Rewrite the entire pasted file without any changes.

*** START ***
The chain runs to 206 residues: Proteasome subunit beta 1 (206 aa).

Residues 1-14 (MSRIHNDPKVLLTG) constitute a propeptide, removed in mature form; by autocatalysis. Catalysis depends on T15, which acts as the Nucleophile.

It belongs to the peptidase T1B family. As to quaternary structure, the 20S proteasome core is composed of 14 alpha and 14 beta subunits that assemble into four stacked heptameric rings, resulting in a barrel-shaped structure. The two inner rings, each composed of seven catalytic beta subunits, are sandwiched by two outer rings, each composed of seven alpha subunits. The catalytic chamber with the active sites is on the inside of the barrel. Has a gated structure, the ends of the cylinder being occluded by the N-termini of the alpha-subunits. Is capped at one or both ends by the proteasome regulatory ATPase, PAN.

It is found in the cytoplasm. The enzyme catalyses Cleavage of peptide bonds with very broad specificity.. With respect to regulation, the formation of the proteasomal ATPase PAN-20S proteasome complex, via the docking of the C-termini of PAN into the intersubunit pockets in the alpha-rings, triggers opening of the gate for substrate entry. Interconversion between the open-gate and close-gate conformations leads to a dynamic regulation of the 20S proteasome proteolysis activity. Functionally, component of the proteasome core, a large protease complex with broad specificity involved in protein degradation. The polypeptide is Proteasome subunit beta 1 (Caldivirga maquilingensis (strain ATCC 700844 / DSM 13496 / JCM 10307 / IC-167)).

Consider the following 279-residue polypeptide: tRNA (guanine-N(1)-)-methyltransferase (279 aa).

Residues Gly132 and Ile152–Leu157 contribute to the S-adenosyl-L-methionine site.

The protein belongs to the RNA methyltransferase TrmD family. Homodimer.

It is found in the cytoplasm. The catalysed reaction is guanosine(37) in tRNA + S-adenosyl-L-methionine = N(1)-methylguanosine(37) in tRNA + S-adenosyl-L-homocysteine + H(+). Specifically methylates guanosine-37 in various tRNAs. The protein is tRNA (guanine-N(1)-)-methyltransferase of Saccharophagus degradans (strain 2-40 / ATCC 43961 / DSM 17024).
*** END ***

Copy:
The chain runs to 206 residues: Proteasome subunit beta 1 (206 aa).

Residues 1-14 (MSRIHNDPKVLLTG) constitute a propeptide, removed in mature form; by autocatalysis. Catalysis depends on T15, which acts as the Nucleophile.

It belongs to the peptidase T1B family. As to quaternary structure, the 20S proteasome core is composed of 14 alpha and 14 beta subunits that assemble into four stacked heptameric rings, resulting in a barrel-shaped structure. The two inner rings, each composed of seven catalytic beta subunits, are sandwiched by two outer rings, each composed of seven alpha subunits. The catalytic chamber with the active sites is on the inside of the barrel. Has a gated structure, the ends of the cylinder being occluded by the N-termini of the alpha-subunits. Is capped at one or both ends by the proteasome regulatory ATPase, PAN.

It is found in the cytoplasm. The enzyme catalyses Cleavage of peptide bonds with very broad specificity.. With respect to regulation, the formation of the proteasomal ATPase PAN-20S proteasome complex, via the docking of the C-termini of PAN into the intersubunit pockets in the alpha-rings, triggers opening of the gate for substrate entry. Interconversion between the open-gate and close-gate conformations leads to a dynamic regulation of the 20S proteasome proteolysis activity. Functionally, component of the proteasome core, a large protease complex with broad specificity involved in protein degradation. The polypeptide is Proteasome subunit beta 1 (Caldivirga maquilingensis (strain ATCC 700844 / DSM 13496 / JCM 10307 / IC-167)).

Consider the following 279-residue polypeptide: tRNA (guanine-N(1)-)-methyltransferase (279 aa).

Residues Gly132 and Ile152–Leu157 contribute to the S-adenosyl-L-methionine site.

The protein belongs to the RNA methyltransferase TrmD family. Homodimer.

It is found in the cytoplasm. The catalysed reaction is guanosine(37) in tRNA + S-adenosyl-L-methionine = N(1)-methylguanosine(37) in tRNA + S-adenosyl-L-homocysteine + H(+). Specifically methylates guanosine-37 in various tRNAs. The protein is tRNA (guanine-N(1)-)-methyltransferase of Saccharophagus degradans (strain 2-40 / ATCC 43961 / DSM 17024).